According to East Coast Auto Electric (a company that offers a number of different mini-starter configurations), when the engine displacement exceeds 500 cubic inches, and when the compression ratio increases past 12:1, it may be necessary to use a larger mini-starter (which seems like a contradiction, but it isn't). By using a motor with larger field windings, a stronger armature and bigger brushes, torque increases over a conventional mini-starter can multiply by an extra 40 percent. In terms of hard numbers, a conventional mini-starter produces roughly 1.6 HP. In contrast, East Coast Auto Electric's "Super-Mini-Starter" produces 2.4 HP. The only sacrifice when switching to the higher capacity mini-starter is a minimal increase in length. East Coast Auto Electric's Super Mini is 1.0-inch longer than a conventional mini-starter.

Weight Savings & Installation
In terms of overall size, you can easily see that a typical mini-starter is considerably smaller than something like a vintage heavy-duty Delco starter. This small size allows for added exhaust clearance, oil pan clearance and in some cases, ground clearance. The added room allows for increased airflow around the starter, and that lessens the heat predicament. Just as important, the latest mini starters are approximately 10 pounds lighter than an aluminum nose Delco. Compared to an iron-nose Delco (such as the models used on countless vintage Corvettes) or a big Chrysler gear reduction starter, the weight savings are even more considerable.

What about installation? If you look closely, you'll see that a starter such the one shown in the photos comes complete with a pair of mounting holes. By mounting the starter inward or outward, it can fit small and large diameter Corvette flywheels or flex plates. Adjustment for correct pinion mesh is also taken into consideration. Included with the starter are shims to move the pinion down and another set of shims to move the pinion out. Mounting bolts are also included with the starter package.

How difficult is the wiring? If you have a look at the solenoid, you'll see two threaded (8-mm) studs and one male spade (push on) terminal. The (+) battery cable attaches to the top stud and the starter switch wire goes to the spade terminal. In some applications, an ignition resistor bypass is used. In this case, the wiring is the same, but a second wire from the distributor goes to the starter. Connect the distributor wire to the lower 8-mm stud (closer to the starter motor body). A 10 amp, 12-volt diode will have to be spliced into this wire so that feedback voltage does not reach the starter. Although the diode isn't supplied with the McLeod starter, they advise that any 10 amp, 12-volt diode will work.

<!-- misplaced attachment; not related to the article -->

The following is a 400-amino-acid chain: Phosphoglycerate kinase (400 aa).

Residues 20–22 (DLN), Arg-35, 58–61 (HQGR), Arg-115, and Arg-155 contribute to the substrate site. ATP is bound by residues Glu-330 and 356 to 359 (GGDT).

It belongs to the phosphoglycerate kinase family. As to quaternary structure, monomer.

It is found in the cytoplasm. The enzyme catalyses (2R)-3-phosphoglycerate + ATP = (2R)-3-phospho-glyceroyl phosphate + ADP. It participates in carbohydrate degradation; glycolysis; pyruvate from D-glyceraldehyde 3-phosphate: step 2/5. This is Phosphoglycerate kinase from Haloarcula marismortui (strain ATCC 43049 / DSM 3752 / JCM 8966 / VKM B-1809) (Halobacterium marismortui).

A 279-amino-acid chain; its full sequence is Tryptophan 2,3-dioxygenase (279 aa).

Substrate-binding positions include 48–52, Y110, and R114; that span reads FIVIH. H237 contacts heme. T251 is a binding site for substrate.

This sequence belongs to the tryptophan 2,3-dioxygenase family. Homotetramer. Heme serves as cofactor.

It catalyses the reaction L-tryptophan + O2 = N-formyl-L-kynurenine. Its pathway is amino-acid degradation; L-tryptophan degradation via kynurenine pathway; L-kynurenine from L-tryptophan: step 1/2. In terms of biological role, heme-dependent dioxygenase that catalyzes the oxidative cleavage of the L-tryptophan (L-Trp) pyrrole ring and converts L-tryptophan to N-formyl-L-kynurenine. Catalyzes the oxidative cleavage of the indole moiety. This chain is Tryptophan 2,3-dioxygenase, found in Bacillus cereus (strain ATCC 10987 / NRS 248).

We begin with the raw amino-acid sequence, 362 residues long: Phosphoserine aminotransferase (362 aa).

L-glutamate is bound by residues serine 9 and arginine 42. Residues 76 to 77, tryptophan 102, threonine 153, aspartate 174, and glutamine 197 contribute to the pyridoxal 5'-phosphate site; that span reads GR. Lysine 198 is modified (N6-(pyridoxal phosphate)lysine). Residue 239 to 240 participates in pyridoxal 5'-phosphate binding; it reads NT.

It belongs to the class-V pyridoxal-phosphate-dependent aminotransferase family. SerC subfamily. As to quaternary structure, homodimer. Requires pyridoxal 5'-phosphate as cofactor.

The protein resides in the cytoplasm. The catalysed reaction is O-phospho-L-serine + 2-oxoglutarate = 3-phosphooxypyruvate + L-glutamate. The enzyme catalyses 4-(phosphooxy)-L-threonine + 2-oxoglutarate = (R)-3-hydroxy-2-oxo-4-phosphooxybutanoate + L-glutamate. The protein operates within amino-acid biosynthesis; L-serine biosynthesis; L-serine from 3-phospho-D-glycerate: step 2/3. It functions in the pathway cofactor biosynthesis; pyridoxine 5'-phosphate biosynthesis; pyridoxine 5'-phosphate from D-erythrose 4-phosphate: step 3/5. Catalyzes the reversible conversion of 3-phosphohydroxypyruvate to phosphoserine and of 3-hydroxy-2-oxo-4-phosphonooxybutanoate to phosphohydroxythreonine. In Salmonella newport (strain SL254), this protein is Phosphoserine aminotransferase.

What Fits?
So far so good, but what fits what? Mini high torque starters are readily available for almost all Corvette applications from vintage C1 Corvettes all the way up to today's LS-powered models. For example, Power Master's XS starter weighs just 8 pounds and is recommended for 12:1 compression or higher LS engines. The Power Master XS mini starter is an excellent choice for highly modified Corvettes with large tube headers and big oil pans due to its small size. Like the LS-engines, LT-series small-blocks were equipped with starters that were smaller than the Delco jobs of old, but they too can readily accept today's even smaller, high torque gear reduction starters. As pointed out previously in the article, McLeod, Power Master, East Coast Electric and likely a dozen other companies offer high torque mini-starters for conventional Corvette small and big block engines. The bottom line here is the sky is the limit if you need a small, powerful, reliable starter for your Corvette.

The Bottom Line
In the end, you'll find that the newer gear reduction, miniature starters aren't frazzled by large displacement, high compression, heat or cold. They're light, small, provide more header and oil pan clearance and just as important, they're consistent from a starting perspective. For a daily-driven and modified Corvette, that could be the most important asset.

Difficulty Index - Wrenches
Anyone's Project: no tools required1 Wrench
Beginner: basic tools2 Wrenches
Experienced: special tools3 Wrenches
Accomplished: special tools and outside help4 Wrenches
Professionals Only: send this work out5 Wrenches